'Are you more cat or more dog?' asks Tesco CMO Matt Atkinson

Tesco is moving towards a "dog culture", says CMO Matt Atkinson
Tesco is moving towards a "dog culture", says CMO Matt Atkinson

Matt Atkinson, Tesco's chief marketing officer, believes companies must have the right culture in place - and "be more dog" - to encourage and reward innovation.

Tesco’s culture has been changing, creating a new environment in which "we can behave our way to create more innovation", he said this week at the annual IGD grocery convention.

"At Tesco, that has been the first half of the journey for us, to start to re-imagine and create a culture that encourages people to bring forward their ideas and to not fear.

"Our plan in the business is very clear. We are embracing that world. Tesco is changing and we’re excited about the change."

Atkinson said it was essential to establish what a company’s culture was: whether it was more cat or more dog?

To illustrate his point, he showed the audience two videos:   

Is your culture more dog?

Or more cat?

"Does your business embrace culture and celebrate, reward and encourage inventiveness, creativity and innovation? Or are you like the cat pushing your children down the stairs?" he asked.

Are you like the cat pushing your children down the stairs?

Tesco employs a simple innovation model, called "foresight, insight, action". The trap most companies fall into, he explained, was wanting to jump to the action planning too quickly when they needed to spend longer at the foresight stage.

Future thinking

Atkinson said the reason Tesco was sponsoring entrepreneurial tech hub Rainmaker Loft, based in London, was down to the search for true disruptive innovation.

"Gazing into the future isn’t about predicting the reality of the next 10 years. To my mind that would be a pointless exercise. We’re looking to work with businesses like [Rainmaker Loft] to dream up new ways of making life better for consumers and communities."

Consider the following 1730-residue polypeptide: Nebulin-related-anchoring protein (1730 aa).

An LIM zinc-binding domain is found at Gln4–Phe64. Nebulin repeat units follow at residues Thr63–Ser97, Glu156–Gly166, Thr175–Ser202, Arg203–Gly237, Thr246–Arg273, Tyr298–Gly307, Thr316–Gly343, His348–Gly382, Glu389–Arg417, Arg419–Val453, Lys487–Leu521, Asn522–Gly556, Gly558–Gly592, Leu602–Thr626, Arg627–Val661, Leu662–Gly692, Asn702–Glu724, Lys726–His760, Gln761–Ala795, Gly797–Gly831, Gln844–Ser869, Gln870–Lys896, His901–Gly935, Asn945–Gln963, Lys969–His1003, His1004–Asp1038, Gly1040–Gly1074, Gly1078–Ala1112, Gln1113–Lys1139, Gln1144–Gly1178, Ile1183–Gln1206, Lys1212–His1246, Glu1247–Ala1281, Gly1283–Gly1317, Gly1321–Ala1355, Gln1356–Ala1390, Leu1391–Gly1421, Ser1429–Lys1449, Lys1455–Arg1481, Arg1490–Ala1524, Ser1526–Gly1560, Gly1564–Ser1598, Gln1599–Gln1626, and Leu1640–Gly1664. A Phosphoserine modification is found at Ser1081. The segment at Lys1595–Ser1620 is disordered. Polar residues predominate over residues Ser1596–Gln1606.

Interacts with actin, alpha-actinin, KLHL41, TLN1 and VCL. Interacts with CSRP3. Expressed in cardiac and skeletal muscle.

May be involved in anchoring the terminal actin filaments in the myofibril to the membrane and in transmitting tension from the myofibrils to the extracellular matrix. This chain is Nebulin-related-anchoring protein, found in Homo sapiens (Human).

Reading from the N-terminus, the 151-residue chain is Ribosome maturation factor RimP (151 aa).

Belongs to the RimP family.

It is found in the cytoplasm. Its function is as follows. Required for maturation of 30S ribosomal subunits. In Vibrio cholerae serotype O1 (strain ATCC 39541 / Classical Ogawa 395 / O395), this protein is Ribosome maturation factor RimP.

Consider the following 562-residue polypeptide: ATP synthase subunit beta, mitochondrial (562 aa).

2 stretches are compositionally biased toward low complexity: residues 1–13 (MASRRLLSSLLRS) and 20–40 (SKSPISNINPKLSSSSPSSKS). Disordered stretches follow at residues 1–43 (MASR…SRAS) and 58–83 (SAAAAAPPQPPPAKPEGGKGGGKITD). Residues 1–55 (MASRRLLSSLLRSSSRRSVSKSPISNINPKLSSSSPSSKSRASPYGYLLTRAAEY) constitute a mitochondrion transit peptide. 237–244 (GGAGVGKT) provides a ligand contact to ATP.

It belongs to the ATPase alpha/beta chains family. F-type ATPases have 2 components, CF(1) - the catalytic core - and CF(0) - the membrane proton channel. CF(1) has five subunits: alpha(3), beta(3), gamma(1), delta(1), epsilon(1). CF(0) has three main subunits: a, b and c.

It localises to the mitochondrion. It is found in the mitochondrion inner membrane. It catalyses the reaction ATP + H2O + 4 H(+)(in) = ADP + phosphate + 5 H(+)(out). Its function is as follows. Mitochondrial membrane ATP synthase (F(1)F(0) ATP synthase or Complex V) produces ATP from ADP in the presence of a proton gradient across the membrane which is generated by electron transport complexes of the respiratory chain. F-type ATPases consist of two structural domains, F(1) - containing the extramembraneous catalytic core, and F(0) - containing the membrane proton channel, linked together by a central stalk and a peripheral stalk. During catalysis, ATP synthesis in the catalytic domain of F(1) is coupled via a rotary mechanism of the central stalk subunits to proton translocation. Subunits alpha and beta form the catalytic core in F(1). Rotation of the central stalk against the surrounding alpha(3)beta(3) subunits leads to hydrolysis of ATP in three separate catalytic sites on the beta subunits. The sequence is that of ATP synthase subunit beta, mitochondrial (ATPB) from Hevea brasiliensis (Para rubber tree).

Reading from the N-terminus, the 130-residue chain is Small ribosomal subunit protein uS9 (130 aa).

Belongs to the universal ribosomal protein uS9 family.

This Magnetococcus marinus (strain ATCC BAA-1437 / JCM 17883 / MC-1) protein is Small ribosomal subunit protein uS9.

He added: "I think this period of time we’re in is one of the most turbulent in history. But all the challenges coupled with global technology and organisational transformation, point to a decade of new growth, new innovation and new opportunities. For us it is, of course, about capitalising on those, so we can prosper and make a difference to everyone in this new world."

In future, Atkinson predicts we will see more "people doing business with people, doing business collaboratively with each other, sharing things, joining up their missions, buying things together".

This new connected economy would be powered by technology, he said, citing airbnb.co.uk as an example of "social hospitality".

Atkinson also highlighted a new online service in the Netherlands, shareyourmeal.net, as an example of "collaborative problem solving". The website allows people to buy their meal from someone else who is cooking a meal in a nearby neighbourhood.

By 2023 everyone under the age of 27 in our businesses will be a digital native.

"Consumers are using technology to solve problems, collaborating in new ways and challenging some of the status quo," said Atkinson.

Leaving the audience with a final thought, Atkinson pointed out that by 2023 everyone under the age of 27 in businesses will be a digital native. "No one quite knows how these digital natives will behave or what they will do to interact with our business."

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